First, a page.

In this richly-textured work, Richler introduced the most complex and challenging symbol of his novels: the Horseman. Critics have offered different interpretations of this elusive figure, perceiving him variously as Jake's conscience, as the "redeeming manhood for Jewish men", as "The redemptive deliverer" of the Jews, and as "a metaphor for the triumph of art". Each of these interpretations gives the Horseman a single, fixated meaning. However, Richler, who has stated that the novel "functions on several levels", evidently intends him as a symbol with multiple meanings, which vary in the three separate but contiguous spheres of the novel: the domestic and social, the racial and ethnical, the professional and artistic. In the first sphere, the Horseman is a false god, advocating dubious values; in the second, he is, when considered within the cyclical pattern of Jake's dreams and nightmares, part of Richler's ambitious attempt to create a myth for the contemporary Jew who, having "not gone like sheep to the slaughterhouse" in Auschwitz and being "too fastidious to punish Arab villages with napalm", did not "fit a mythology"; in the third, the Horseman represents the artist's desire for participation which is constantly in conflict with his inherent role of an observer.

This multiple symbolic function of the Horseman, together with the involved narrative, the skilful structural use of layers of flashbacks, the extensive gallery of memorable secondary characters (including a middle-aged Duddy Kravitz), and the penetrating portrait of a troubled, ambivalent protagonist, makes this novel a very dense work and has encouraged several critics to consider it Richler's best novel. It was awarded the Governor General's Literary Prize for 1971.

The publication of St. Urbain's Horseman marked the end of one phase in Richler's life. He began making preparations to return to Canada. In 1972 he took up residence in Montreal and has lived there ever since. His reasons for returning were as mixed as his reasons for leaving eighteen years earlier. They involved, as he has mentioned on different occasions, a certain nostalgia for the seasons, the Laurentians, and hockey; an odd fascination with Montreal; a realization that Canada was no longer a cultural backwater; an acknowledgement that Canada in recent years has been kind to him as a novelist; and a need to return to the wellsprings of his creative imagination.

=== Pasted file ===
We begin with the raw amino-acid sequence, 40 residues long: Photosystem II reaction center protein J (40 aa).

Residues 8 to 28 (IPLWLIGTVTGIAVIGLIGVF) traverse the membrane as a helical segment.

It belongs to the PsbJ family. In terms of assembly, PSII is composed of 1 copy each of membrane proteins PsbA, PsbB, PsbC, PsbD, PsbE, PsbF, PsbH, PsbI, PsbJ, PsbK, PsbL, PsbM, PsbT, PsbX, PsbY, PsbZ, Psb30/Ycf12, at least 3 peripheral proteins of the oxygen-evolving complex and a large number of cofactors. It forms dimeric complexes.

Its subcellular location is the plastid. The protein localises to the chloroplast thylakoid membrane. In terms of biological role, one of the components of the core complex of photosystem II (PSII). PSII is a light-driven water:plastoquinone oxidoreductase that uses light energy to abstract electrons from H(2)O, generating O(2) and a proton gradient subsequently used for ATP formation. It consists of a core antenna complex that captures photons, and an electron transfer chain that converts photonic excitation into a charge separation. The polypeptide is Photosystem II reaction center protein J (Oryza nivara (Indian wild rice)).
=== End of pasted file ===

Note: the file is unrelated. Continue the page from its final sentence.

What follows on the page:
Richler took nine years to publish his next novel, Joshua Then and Now (1980). He has admitted that he is "increasingly critical" of his fiction and works at a far slower pace, occupying himself at the same time with complementary activities. He was Visiting Professor at Carleton University for two years, teaching courses in journalism and literature. He wrote numerous reports and essays and several film and television scripts including that of a television play, The Bells of Hell (1974), and of the movie The Apprenticeship of Duddy Kravitz, that earned him nomination for an Academy Award in 1975. He was also appointed to the Editorial Board of the Book-of-the-Month Club in 1976. The following year, Images in Spain, a volume of photographs by Peter Christopher, appeared, for which Richler provided an extended foreword. Earlier, in 1975, he had published his first, and so far only, children's novel, Jacob Two-Two Meets the Hooded Fang, which further underscores Richler's artistic versatility. The novel is about the wish fulfilment of an incompetent child, who dreams of performing heroic deeds for which he earns the respect of his family. It was praised by reviewers, and won the first annual Ruth Schwartz Children's Book Award in 1976.